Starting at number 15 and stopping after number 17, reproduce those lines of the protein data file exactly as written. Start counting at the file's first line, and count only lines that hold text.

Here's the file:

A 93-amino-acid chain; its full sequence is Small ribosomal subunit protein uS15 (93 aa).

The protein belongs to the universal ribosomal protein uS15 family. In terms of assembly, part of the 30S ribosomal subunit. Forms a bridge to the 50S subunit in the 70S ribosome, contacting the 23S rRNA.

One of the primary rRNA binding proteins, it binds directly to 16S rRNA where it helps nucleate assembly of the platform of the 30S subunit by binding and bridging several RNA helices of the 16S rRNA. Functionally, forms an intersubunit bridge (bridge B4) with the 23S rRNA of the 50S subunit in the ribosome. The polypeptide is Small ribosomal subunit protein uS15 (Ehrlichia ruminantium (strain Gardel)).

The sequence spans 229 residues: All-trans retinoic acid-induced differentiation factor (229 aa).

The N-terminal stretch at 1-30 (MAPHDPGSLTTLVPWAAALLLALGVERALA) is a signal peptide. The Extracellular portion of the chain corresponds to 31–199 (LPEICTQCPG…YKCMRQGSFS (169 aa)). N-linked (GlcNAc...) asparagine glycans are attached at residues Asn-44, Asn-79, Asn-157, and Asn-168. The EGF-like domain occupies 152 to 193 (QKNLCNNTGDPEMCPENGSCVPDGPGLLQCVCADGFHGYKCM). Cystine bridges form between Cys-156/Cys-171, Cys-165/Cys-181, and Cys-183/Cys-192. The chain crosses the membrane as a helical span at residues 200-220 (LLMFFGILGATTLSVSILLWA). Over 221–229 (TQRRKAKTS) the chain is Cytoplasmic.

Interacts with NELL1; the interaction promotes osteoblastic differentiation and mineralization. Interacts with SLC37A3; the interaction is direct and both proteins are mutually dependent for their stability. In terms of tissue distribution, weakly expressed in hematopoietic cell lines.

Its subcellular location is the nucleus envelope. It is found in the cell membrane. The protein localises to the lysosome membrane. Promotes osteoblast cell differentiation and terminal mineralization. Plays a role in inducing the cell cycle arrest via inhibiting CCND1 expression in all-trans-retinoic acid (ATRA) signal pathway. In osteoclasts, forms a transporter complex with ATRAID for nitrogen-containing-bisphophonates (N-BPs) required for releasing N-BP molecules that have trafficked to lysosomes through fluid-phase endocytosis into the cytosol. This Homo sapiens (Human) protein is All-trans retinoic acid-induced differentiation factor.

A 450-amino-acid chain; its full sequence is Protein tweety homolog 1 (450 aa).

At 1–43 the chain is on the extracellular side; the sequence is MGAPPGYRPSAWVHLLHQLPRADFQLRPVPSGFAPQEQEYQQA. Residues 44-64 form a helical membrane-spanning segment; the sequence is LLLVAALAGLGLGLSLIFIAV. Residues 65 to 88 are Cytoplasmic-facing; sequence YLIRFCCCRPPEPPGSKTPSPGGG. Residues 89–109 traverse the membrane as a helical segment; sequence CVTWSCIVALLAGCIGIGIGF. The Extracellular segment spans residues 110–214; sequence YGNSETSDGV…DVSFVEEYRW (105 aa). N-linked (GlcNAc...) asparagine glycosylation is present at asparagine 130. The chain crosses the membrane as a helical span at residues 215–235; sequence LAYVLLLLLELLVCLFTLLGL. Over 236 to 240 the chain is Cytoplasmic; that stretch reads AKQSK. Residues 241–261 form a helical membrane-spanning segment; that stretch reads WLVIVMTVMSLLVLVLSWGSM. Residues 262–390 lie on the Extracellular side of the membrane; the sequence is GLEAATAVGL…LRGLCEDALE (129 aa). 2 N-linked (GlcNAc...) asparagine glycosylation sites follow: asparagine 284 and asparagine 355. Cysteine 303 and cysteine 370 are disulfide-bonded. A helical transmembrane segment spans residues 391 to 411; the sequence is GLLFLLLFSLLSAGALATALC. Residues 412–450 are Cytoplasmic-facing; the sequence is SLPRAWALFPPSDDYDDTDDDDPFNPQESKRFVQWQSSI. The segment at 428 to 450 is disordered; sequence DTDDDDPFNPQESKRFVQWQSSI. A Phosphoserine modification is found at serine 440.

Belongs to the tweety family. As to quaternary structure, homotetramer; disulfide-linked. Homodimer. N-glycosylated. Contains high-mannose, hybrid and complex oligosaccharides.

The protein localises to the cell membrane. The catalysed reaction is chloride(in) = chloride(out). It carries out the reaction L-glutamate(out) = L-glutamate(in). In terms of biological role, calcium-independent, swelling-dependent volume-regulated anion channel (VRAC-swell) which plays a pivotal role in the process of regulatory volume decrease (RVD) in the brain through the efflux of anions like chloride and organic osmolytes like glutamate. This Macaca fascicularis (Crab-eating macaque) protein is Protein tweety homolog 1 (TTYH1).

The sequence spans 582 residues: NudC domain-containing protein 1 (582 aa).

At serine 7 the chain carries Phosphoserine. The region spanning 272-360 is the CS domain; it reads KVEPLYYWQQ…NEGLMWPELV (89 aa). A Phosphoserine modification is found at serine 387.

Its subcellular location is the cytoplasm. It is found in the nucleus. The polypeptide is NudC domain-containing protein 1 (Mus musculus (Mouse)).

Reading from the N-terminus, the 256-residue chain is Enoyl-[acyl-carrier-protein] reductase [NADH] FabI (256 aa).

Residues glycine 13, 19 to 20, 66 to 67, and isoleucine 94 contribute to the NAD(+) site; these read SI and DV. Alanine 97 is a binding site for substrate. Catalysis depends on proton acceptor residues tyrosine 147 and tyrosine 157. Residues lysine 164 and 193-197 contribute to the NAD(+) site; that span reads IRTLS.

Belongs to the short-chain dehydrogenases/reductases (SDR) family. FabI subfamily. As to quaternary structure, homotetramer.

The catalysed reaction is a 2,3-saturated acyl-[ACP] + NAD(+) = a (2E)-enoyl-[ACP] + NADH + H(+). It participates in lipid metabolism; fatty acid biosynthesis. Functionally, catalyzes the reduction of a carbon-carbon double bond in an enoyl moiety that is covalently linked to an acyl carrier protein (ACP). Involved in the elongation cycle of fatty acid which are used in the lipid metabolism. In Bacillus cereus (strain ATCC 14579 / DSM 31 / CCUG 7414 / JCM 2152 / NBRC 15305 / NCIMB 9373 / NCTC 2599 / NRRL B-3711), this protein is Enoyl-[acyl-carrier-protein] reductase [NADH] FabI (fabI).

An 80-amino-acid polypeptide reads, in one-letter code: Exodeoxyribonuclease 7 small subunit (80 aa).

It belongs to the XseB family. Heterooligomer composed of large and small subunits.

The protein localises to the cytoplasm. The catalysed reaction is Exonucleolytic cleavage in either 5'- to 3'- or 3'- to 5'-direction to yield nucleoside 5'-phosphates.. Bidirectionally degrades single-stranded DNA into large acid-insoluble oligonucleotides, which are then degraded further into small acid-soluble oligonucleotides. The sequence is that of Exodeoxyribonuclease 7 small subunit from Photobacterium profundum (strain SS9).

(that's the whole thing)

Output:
Reading from the N-terminus, the 256-residue chain is Enoyl-[acyl-carrier-protein] reductase [NADH] FabI (256 aa).

Residues glycine 13, 19 to 20, 66 to 67, and isoleucine 94 contribute to the NAD(+) site; these read SI and DV. Alanine 97 is a binding site for substrate. Catalysis depends on proton acceptor residues tyrosine 147 and tyrosine 157. Residues lysine 164 and 193-197 contribute to the NAD(+) site; that span reads IRTLS.

Belongs to the short-chain dehydrogenases/reductases (SDR) family. FabI subfamily. As to quaternary structure, homotetramer.